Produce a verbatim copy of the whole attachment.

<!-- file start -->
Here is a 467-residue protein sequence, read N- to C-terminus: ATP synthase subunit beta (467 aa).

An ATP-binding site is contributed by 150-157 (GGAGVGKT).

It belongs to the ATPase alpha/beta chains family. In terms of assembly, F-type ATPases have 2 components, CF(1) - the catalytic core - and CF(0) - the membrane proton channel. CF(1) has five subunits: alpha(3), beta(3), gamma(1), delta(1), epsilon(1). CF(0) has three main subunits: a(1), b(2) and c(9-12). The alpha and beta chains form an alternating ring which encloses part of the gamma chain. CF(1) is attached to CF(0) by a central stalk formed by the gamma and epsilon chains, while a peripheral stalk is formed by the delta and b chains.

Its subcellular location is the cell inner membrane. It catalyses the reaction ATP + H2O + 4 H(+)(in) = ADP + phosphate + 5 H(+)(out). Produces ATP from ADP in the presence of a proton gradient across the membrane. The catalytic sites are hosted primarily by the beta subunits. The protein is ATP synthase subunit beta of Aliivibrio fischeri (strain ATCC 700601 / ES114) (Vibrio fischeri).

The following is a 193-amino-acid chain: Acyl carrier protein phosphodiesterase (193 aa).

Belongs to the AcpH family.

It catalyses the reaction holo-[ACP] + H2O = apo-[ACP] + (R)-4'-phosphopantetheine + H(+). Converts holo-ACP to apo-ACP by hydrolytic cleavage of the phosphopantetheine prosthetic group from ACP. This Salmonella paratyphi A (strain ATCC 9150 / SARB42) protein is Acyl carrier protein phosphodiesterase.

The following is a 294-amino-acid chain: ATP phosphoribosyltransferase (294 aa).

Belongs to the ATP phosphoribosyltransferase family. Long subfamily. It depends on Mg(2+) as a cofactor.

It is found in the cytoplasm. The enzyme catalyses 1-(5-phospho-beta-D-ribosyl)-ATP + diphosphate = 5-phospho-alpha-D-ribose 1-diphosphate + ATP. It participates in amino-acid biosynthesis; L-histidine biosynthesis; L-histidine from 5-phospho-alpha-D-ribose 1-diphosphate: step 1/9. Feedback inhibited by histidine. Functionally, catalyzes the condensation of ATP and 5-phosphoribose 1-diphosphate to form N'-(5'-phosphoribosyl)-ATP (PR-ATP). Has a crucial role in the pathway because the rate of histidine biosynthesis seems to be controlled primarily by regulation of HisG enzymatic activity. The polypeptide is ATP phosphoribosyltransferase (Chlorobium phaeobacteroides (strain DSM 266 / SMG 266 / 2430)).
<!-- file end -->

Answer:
Here is a 467-residue protein sequence, read N- to C-terminus: ATP synthase subunit beta (467 aa).

An ATP-binding site is contributed by 150-157 (GGAGVGKT).

It belongs to the ATPase alpha/beta chains family. In terms of assembly, F-type ATPases have 2 components, CF(1) - the catalytic core - and CF(0) - the membrane proton channel. CF(1) has five subunits: alpha(3), beta(3), gamma(1), delta(1), epsilon(1). CF(0) has three main subunits: a(1), b(2) and c(9-12). The alpha and beta chains form an alternating ring which encloses part of the gamma chain. CF(1) is attached to CF(0) by a central stalk formed by the gamma and epsilon chains, while a peripheral stalk is formed by the delta and b chains.

Its subcellular location is the cell inner membrane. It catalyses the reaction ATP + H2O + 4 H(+)(in) = ADP + phosphate + 5 H(+)(out). Produces ATP from ADP in the presence of a proton gradient across the membrane. The catalytic sites are hosted primarily by the beta subunits. The protein is ATP synthase subunit beta of Aliivibrio fischeri (strain ATCC 700601 / ES114) (Vibrio fischeri).

The following is a 193-amino-acid chain: Acyl carrier protein phosphodiesterase (193 aa).

Belongs to the AcpH family.

It catalyses the reaction holo-[ACP] + H2O = apo-[ACP] + (R)-4'-phosphopantetheine + H(+). Converts holo-ACP to apo-ACP by hydrolytic cleavage of the phosphopantetheine prosthetic group from ACP. This Salmonella paratyphi A (strain ATCC 9150 / SARB42) protein is Acyl carrier protein phosphodiesterase.

The following is a 294-amino-acid chain: ATP phosphoribosyltransferase (294 aa).

Belongs to the ATP phosphoribosyltransferase family. Long subfamily. It depends on Mg(2+) as a cofactor.

It is found in the cytoplasm. The enzyme catalyses 1-(5-phospho-beta-D-ribosyl)-ATP + diphosphate = 5-phospho-alpha-D-ribose 1-diphosphate + ATP. It participates in amino-acid biosynthesis; L-histidine biosynthesis; L-histidine from 5-phospho-alpha-D-ribose 1-diphosphate: step 1/9. Feedback inhibited by histidine. Functionally, catalyzes the condensation of ATP and 5-phosphoribose 1-diphosphate to form N'-(5'-phosphoribosyl)-ATP (PR-ATP). Has a crucial role in the pathway because the rate of histidine biosynthesis seems to be controlled primarily by regulation of HisG enzymatic activity. The polypeptide is ATP phosphoribosyltransferase (Chlorobium phaeobacteroides (strain DSM 266 / SMG 266 / 2430)).